A SID is created by an ordinance to collect a special assessment on the commercial properties and or businesses in the designated area. It is a mechanism for businesses of a community to organize as a single entity, enabling them to raise funds for services such as walkway and park maintenance, transportation, advertising and promotions, and programming, such as concerts and festivals. The five developments due to break ground at Harbor Station South will bring more than 2,000 residential units and mixed-use ground-floor commercial space.
Funds would be raised from the developers through an additional tax on those developers, usually as a percentage of income or assessed property value. How the SID will ultimately function will be up to the advisory board, which will include Business Administrator Joe DeMarco and Chief Financial Officer Terrence Malloy, as well as development stakeholders, Vice President of Boraie Development William Boraie, Mahalaxmi Bayonne LLC Manager Raj Gupta, and Tantum Group Founder Deborah Tantleff.The Bayonne City Council will vote on an ordinance to approve the SID when the advisory board issues its recommendation in the coming months.
“When those people start building, we want to have this in place ready to go.” – Third Ward Councilman Gary La Pelusa
“That’s a lot of mixed use out there, restaurants and commercial space on the ground floor, things that make the neighborhood more desirable,” said Business Administrator Joe DeMarco.
The vision for the area west of Route 440 is coming into focus. A stone’s throw away from Harbor Station South is South Cove Commons, aretail center set for redevelopment, and the 34th Street Light Rail station to its east. A hotel has been discussed for South Cove, while the city pushes for a ferry and voices support for a conceptual gondola.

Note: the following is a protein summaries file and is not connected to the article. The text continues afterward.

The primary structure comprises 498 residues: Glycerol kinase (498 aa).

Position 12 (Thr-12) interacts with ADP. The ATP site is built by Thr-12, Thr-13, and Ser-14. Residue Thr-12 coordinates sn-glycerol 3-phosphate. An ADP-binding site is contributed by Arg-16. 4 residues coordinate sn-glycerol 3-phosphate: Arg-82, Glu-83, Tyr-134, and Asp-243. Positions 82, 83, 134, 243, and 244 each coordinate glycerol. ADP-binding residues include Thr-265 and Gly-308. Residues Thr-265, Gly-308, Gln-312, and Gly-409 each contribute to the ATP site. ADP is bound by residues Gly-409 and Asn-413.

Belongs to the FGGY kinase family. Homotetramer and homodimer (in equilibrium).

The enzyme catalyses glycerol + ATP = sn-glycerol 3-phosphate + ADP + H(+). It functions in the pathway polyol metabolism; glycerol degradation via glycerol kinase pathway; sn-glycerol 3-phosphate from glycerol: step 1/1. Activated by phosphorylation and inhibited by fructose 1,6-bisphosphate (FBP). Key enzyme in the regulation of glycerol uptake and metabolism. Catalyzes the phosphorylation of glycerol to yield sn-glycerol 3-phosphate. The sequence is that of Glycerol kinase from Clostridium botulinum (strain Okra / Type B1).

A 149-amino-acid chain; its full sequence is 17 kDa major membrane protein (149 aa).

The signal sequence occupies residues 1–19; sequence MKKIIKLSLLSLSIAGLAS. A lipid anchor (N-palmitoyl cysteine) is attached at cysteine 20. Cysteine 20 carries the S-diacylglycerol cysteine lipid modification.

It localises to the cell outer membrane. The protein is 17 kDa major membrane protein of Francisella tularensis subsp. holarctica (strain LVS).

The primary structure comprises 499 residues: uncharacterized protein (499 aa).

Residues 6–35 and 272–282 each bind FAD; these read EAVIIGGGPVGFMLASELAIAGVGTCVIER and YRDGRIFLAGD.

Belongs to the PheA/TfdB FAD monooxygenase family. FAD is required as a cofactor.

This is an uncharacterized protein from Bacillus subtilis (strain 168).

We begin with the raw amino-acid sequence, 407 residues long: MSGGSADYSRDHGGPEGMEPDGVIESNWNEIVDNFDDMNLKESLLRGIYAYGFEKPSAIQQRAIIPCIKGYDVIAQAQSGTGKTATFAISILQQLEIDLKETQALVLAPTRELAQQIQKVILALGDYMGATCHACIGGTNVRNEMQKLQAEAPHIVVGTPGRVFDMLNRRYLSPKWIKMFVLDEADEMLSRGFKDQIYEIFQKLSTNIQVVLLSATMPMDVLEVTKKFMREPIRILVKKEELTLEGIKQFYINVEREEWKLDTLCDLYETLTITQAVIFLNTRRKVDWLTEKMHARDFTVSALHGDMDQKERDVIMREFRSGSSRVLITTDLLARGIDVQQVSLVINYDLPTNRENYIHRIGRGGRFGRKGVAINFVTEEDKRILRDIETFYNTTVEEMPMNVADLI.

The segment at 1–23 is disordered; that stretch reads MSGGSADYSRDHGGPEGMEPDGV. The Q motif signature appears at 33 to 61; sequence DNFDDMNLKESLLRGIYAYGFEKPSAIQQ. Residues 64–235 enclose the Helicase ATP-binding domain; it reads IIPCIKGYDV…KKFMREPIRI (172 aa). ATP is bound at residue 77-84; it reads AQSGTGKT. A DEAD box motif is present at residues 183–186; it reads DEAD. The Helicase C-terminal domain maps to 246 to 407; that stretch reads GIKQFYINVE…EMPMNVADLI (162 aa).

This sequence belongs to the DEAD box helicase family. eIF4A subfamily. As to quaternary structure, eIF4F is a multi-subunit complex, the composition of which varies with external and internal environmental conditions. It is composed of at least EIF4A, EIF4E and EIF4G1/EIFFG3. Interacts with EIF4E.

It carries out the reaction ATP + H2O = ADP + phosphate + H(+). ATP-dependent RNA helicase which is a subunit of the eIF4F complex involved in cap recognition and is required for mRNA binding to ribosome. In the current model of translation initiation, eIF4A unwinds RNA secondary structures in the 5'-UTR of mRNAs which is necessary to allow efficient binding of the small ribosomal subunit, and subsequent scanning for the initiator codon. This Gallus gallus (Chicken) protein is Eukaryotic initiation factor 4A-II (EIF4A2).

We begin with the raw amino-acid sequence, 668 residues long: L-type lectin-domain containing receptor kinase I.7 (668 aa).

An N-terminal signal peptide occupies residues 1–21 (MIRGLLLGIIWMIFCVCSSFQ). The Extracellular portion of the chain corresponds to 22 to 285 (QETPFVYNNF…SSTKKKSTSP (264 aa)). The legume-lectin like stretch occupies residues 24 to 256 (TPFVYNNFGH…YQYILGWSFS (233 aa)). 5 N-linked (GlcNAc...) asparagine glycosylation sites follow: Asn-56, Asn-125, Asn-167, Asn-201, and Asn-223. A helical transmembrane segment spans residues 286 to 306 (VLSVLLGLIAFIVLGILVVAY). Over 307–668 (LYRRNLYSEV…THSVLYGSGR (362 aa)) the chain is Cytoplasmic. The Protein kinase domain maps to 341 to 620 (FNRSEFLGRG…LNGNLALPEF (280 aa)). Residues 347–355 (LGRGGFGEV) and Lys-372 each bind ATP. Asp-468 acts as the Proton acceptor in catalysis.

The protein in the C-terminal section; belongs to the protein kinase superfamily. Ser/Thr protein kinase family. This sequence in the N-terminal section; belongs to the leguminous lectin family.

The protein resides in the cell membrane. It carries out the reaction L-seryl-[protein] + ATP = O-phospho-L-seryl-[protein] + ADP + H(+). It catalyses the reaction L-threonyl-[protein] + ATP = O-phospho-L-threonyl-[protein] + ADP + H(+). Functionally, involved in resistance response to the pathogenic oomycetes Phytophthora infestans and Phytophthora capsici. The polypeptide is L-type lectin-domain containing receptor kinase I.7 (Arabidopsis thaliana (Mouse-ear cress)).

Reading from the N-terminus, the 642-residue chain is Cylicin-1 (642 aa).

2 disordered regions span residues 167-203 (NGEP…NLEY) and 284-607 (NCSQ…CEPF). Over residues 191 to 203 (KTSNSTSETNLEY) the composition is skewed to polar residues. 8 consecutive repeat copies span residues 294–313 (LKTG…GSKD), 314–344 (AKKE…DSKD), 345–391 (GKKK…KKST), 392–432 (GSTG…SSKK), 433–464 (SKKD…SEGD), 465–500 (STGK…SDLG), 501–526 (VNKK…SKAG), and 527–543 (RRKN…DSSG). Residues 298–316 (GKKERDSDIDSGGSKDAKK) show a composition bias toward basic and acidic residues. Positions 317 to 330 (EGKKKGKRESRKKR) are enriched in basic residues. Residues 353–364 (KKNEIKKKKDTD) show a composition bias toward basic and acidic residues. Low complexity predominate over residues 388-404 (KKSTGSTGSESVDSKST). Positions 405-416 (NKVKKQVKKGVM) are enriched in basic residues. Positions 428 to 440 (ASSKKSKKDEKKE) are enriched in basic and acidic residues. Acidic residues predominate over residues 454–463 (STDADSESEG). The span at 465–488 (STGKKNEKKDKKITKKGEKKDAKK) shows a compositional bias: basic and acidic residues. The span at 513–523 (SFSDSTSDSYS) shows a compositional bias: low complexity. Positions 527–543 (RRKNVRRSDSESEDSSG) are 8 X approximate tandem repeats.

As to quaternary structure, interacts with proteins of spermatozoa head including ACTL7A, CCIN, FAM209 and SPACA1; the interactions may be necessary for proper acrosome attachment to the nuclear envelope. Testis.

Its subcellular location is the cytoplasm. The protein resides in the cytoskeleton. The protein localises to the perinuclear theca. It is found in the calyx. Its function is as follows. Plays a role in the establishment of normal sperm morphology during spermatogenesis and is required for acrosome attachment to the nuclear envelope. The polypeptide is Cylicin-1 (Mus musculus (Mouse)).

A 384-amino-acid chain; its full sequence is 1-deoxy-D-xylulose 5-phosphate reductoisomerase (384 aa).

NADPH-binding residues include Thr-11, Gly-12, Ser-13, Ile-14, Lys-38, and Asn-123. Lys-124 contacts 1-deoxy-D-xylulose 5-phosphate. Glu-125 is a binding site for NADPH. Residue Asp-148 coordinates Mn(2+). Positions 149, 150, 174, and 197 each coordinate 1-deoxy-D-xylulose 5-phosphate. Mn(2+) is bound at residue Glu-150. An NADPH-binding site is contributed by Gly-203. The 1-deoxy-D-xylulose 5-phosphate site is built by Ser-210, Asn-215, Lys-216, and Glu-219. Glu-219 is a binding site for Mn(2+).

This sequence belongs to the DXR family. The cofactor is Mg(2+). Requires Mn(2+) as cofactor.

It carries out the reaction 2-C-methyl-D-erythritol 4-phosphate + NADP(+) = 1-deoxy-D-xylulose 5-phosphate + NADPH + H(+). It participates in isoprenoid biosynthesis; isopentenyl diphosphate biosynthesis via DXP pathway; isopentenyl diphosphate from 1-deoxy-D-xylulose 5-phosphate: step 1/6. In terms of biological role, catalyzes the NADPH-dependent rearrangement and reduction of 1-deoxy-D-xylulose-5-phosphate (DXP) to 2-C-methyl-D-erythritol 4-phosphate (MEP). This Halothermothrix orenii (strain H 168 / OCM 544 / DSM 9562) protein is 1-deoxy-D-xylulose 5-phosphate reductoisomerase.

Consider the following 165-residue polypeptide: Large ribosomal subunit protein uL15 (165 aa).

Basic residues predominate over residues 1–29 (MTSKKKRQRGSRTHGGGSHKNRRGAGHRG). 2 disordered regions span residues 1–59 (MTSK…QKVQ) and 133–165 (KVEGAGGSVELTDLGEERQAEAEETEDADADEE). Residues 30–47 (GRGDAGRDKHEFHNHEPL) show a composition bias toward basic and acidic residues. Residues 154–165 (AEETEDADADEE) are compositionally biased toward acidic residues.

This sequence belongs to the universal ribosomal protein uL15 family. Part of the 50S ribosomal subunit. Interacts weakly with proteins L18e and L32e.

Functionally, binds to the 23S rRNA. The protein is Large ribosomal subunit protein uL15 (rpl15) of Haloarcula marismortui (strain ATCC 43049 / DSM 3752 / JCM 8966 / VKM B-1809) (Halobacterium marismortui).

“When those people start building, we want to have this in place ready to go,” said Third Ward Councilman Gary La Pelusa, who voted on the measure at the November city council meeting. “It’s just a matter of being ready and getting the ball rolling. It’s a smart way to add to the development.”
The city shares the incentive with developers to see those developments generate revenue, as the payment-in-lieu-of-tax (PILOT) agreements with those developers pay the City of Bayonne a percentage of the business’srevenue. The he services performed by a SID might ordinarily be performed and paid for by the city.
“The belief is developers should voluntarily pay money into a fund that will take up tasks that will benefit of all of us, which in turn benefits the city at large,” DeMarco said. “That relieves some of the burden, and you can maintain it at an above-municipal standard.”
In December, Jersey City approved a new SID at Exchange Place, led in large part by DeMarco’s brother, Mack-Cali Realty Corporation President Michael DeMarco.
In defense of that SID, Joe DeMarco said, “That Harborside section of Jersey City wasn’t activated. You had office parks where everybody left. So how do you get these four or five developers to invest in events, whether it’s a beer festival, or a parade, an art festival, a music festival, to get food trucks?”
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